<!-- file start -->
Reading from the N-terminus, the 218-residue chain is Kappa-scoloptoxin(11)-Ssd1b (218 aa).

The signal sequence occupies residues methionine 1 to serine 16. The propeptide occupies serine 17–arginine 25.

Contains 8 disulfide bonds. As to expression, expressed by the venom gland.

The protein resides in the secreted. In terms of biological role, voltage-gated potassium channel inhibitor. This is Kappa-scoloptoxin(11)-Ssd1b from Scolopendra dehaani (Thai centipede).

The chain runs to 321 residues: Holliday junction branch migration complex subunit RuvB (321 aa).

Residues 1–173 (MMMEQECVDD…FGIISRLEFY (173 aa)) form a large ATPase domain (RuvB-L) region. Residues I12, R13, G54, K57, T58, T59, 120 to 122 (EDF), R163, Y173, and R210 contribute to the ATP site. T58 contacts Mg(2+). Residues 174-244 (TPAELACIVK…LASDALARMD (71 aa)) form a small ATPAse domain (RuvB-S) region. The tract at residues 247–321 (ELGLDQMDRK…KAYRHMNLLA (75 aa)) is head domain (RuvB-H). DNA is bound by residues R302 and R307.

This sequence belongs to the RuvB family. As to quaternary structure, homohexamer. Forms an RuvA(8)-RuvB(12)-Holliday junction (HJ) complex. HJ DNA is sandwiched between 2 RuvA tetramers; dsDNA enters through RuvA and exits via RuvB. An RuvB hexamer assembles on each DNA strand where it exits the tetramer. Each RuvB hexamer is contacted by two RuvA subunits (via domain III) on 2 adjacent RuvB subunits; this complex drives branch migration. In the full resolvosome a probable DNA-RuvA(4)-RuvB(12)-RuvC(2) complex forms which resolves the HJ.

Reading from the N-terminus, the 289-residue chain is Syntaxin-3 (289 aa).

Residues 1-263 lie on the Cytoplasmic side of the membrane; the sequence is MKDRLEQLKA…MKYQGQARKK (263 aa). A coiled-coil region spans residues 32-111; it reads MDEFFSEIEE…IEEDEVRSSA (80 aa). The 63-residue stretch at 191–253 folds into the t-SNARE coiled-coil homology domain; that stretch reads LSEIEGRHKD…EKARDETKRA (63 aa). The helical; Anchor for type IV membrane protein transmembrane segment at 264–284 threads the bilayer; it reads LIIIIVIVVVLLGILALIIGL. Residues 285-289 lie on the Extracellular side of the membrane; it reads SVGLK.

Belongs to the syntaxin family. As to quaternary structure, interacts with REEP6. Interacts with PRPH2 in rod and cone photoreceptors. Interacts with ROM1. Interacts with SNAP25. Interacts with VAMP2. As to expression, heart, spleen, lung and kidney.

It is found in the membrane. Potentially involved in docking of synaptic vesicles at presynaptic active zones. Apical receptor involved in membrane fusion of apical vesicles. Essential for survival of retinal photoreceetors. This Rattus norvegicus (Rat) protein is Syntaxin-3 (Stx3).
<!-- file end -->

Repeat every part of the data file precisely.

Reading from the N-terminus, the 218-residue chain is Kappa-scoloptoxin(11)-Ssd1b (218 aa).

The signal sequence occupies residues methionine 1 to serine 16. The propeptide occupies serine 17–arginine 25.

Contains 8 disulfide bonds. As to expression, expressed by the venom gland.

The protein resides in the secreted. In terms of biological role, voltage-gated potassium channel inhibitor. This is Kappa-scoloptoxin(11)-Ssd1b from Scolopendra dehaani (Thai centipede).

The chain runs to 321 residues: Holliday junction branch migration complex subunit RuvB (321 aa).

Residues 1–173 (MMMEQECVDD…FGIISRLEFY (173 aa)) form a large ATPase domain (RuvB-L) region. Residues I12, R13, G54, K57, T58, T59, 120 to 122 (EDF), R163, Y173, and R210 contribute to the ATP site. T58 contacts Mg(2+). Residues 174-244 (TPAELACIVK…LASDALARMD (71 aa)) form a small ATPAse domain (RuvB-S) region. The tract at residues 247–321 (ELGLDQMDRK…KAYRHMNLLA (75 aa)) is head domain (RuvB-H). DNA is bound by residues R302 and R307.

This sequence belongs to the RuvB family. As to quaternary structure, homohexamer. Forms an RuvA(8)-RuvB(12)-Holliday junction (HJ) complex. HJ DNA is sandwiched between 2 RuvA tetramers; dsDNA enters through RuvA and exits via RuvB. An RuvB hexamer assembles on each DNA strand where it exits the tetramer. Each RuvB hexamer is contacted by two RuvA subunits (via domain III) on 2 adjacent RuvB subunits; this complex drives branch migration. In the full resolvosome a probable DNA-RuvA(4)-RuvB(12)-RuvC(2) complex forms which resolves the HJ.

Reading from the N-terminus, the 289-residue chain is Syntaxin-3 (289 aa).

Residues 1-263 lie on the Cytoplasmic side of the membrane; the sequence is MKDRLEQLKA…MKYQGQARKK (263 aa). A coiled-coil region spans residues 32-111; it reads MDEFFSEIEE…IEEDEVRSSA (80 aa). The 63-residue stretch at 191–253 folds into the t-SNARE coiled-coil homology domain; that stretch reads LSEIEGRHKD…EKARDETKRA (63 aa). The helical; Anchor for type IV membrane protein transmembrane segment at 264–284 threads the bilayer; it reads LIIIIVIVVVLLGILALIIGL. Residues 285-289 lie on the Extracellular side of the membrane; it reads SVGLK.

Belongs to the syntaxin family. As to quaternary structure, interacts with REEP6. Interacts with PRPH2 in rod and cone photoreceptors. Interacts with ROM1. Interacts with SNAP25. Interacts with VAMP2. As to expression, heart, spleen, lung and kidney.

It is found in the membrane. Potentially involved in docking of synaptic vesicles at presynaptic active zones. Apical receptor involved in membrane fusion of apical vesicles. Essential for survival of retinal photoreceetors. This Rattus norvegicus (Rat) protein is Syntaxin-3 (Stx3).